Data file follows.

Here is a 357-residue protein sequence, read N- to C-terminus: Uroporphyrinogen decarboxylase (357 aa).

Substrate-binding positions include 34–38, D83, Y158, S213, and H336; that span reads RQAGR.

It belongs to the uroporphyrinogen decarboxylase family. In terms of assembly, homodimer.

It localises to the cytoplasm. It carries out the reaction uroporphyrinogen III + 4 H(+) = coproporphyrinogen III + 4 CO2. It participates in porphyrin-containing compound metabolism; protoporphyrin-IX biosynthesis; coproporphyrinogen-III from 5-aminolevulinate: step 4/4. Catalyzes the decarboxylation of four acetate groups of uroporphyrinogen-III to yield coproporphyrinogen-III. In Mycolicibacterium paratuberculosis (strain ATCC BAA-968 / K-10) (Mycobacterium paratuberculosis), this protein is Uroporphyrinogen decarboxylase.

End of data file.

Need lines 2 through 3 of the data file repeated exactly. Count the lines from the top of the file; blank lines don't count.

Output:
Substrate-binding positions include 34–38, D83, Y158, S213, and H336; that span reads RQAGR.

It belongs to the uroporphyrinogen decarboxylase family. In terms of assembly, homodimer.